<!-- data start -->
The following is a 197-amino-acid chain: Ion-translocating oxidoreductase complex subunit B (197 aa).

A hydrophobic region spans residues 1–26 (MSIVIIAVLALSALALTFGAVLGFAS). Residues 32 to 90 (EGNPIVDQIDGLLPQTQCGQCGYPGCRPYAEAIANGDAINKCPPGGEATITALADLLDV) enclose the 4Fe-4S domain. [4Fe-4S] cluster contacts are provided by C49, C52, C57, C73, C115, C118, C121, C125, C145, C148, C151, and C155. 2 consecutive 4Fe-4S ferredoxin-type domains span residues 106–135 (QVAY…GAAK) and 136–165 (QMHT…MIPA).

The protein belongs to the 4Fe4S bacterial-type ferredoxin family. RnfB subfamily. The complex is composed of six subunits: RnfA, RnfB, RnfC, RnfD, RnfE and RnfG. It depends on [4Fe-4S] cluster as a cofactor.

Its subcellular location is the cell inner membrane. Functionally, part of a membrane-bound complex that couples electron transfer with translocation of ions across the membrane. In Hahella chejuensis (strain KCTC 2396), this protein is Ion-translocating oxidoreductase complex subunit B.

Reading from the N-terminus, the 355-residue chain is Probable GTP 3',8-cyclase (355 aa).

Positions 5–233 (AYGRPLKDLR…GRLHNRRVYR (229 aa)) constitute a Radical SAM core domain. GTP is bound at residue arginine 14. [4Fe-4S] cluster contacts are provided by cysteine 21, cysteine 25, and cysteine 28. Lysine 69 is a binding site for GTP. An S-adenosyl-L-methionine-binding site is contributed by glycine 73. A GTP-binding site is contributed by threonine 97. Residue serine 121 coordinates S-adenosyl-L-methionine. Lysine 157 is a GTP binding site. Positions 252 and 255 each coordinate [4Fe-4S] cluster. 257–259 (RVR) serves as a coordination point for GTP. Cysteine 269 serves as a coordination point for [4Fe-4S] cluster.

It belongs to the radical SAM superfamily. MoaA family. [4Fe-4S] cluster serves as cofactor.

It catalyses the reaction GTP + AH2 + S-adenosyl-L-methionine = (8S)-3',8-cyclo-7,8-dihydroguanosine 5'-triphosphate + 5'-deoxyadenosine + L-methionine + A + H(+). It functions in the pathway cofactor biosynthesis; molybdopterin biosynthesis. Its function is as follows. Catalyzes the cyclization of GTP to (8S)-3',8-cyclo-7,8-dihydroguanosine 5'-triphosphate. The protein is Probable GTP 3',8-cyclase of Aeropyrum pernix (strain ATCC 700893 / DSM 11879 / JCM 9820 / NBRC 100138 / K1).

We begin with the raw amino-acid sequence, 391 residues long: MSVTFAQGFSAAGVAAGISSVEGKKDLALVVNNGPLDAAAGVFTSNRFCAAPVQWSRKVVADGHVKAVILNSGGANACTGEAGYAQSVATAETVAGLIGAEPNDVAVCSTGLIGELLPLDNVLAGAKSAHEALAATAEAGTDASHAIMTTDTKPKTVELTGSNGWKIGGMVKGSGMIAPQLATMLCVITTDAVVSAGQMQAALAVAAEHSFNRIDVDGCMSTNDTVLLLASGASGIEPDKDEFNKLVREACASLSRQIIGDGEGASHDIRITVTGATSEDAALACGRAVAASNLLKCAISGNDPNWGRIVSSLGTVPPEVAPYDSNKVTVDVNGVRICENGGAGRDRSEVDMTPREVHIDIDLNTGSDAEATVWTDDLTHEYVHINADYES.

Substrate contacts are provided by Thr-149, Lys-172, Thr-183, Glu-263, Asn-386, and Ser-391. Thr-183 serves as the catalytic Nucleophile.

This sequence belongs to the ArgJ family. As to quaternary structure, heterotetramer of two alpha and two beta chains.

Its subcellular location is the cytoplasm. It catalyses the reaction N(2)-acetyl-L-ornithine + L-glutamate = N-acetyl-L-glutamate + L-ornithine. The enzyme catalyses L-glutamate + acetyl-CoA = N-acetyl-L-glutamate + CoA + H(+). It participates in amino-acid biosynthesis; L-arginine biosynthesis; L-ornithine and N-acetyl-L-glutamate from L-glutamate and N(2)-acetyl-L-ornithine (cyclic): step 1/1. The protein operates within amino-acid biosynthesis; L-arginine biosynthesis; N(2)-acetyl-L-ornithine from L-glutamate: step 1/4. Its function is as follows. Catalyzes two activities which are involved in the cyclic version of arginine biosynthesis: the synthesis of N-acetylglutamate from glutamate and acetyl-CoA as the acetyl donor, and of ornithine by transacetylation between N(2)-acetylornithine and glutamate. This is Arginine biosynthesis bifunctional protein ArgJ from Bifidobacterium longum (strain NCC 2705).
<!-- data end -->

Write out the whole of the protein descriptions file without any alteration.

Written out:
The following is a 197-amino-acid chain: Ion-translocating oxidoreductase complex subunit B (197 aa).

A hydrophobic region spans residues 1–26 (MSIVIIAVLALSALALTFGAVLGFAS). Residues 32 to 90 (EGNPIVDQIDGLLPQTQCGQCGYPGCRPYAEAIANGDAINKCPPGGEATITALADLLDV) enclose the 4Fe-4S domain. [4Fe-4S] cluster contacts are provided by C49, C52, C57, C73, C115, C118, C121, C125, C145, C148, C151, and C155. 2 consecutive 4Fe-4S ferredoxin-type domains span residues 106–135 (QVAY…GAAK) and 136–165 (QMHT…MIPA).

The protein belongs to the 4Fe4S bacterial-type ferredoxin family. RnfB subfamily. The complex is composed of six subunits: RnfA, RnfB, RnfC, RnfD, RnfE and RnfG. It depends on [4Fe-4S] cluster as a cofactor.

Its subcellular location is the cell inner membrane. Functionally, part of a membrane-bound complex that couples electron transfer with translocation of ions across the membrane. In Hahella chejuensis (strain KCTC 2396), this protein is Ion-translocating oxidoreductase complex subunit B.

Reading from the N-terminus, the 355-residue chain is Probable GTP 3',8-cyclase (355 aa).

Positions 5–233 (AYGRPLKDLR…GRLHNRRVYR (229 aa)) constitute a Radical SAM core domain. GTP is bound at residue arginine 14. [4Fe-4S] cluster contacts are provided by cysteine 21, cysteine 25, and cysteine 28. Lysine 69 is a binding site for GTP. An S-adenosyl-L-methionine-binding site is contributed by glycine 73. A GTP-binding site is contributed by threonine 97. Residue serine 121 coordinates S-adenosyl-L-methionine. Lysine 157 is a GTP binding site. Positions 252 and 255 each coordinate [4Fe-4S] cluster. 257–259 (RVR) serves as a coordination point for GTP. Cysteine 269 serves as a coordination point for [4Fe-4S] cluster.

It belongs to the radical SAM superfamily. MoaA family. [4Fe-4S] cluster serves as cofactor.

It catalyses the reaction GTP + AH2 + S-adenosyl-L-methionine = (8S)-3',8-cyclo-7,8-dihydroguanosine 5'-triphosphate + 5'-deoxyadenosine + L-methionine + A + H(+). It functions in the pathway cofactor biosynthesis; molybdopterin biosynthesis. Its function is as follows. Catalyzes the cyclization of GTP to (8S)-3',8-cyclo-7,8-dihydroguanosine 5'-triphosphate. The protein is Probable GTP 3',8-cyclase of Aeropyrum pernix (strain ATCC 700893 / DSM 11879 / JCM 9820 / NBRC 100138 / K1).

We begin with the raw amino-acid sequence, 391 residues long: MSVTFAQGFSAAGVAAGISSVEGKKDLALVVNNGPLDAAAGVFTSNRFCAAPVQWSRKVVADGHVKAVILNSGGANACTGEAGYAQSVATAETVAGLIGAEPNDVAVCSTGLIGELLPLDNVLAGAKSAHEALAATAEAGTDASHAIMTTDTKPKTVELTGSNGWKIGGMVKGSGMIAPQLATMLCVITTDAVVSAGQMQAALAVAAEHSFNRIDVDGCMSTNDTVLLLASGASGIEPDKDEFNKLVREACASLSRQIIGDGEGASHDIRITVTGATSEDAALACGRAVAASNLLKCAISGNDPNWGRIVSSLGTVPPEVAPYDSNKVTVDVNGVRICENGGAGRDRSEVDMTPREVHIDIDLNTGSDAEATVWTDDLTHEYVHINADYES.

Substrate contacts are provided by Thr-149, Lys-172, Thr-183, Glu-263, Asn-386, and Ser-391. Thr-183 serves as the catalytic Nucleophile.

This sequence belongs to the ArgJ family. As to quaternary structure, heterotetramer of two alpha and two beta chains.

Its subcellular location is the cytoplasm. It catalyses the reaction N(2)-acetyl-L-ornithine + L-glutamate = N-acetyl-L-glutamate + L-ornithine. The enzyme catalyses L-glutamate + acetyl-CoA = N-acetyl-L-glutamate + CoA + H(+). It participates in amino-acid biosynthesis; L-arginine biosynthesis; L-ornithine and N-acetyl-L-glutamate from L-glutamate and N(2)-acetyl-L-ornithine (cyclic): step 1/1. The protein operates within amino-acid biosynthesis; L-arginine biosynthesis; N(2)-acetyl-L-ornithine from L-glutamate: step 1/4. Its function is as follows. Catalyzes two activities which are involved in the cyclic version of arginine biosynthesis: the synthesis of N-acetylglutamate from glutamate and acetyl-CoA as the acetyl donor, and of ornithine by transacetylation between N(2)-acetylornithine and glutamate. This is Arginine biosynthesis bifunctional protein ArgJ from Bifidobacterium longum (strain NCC 2705).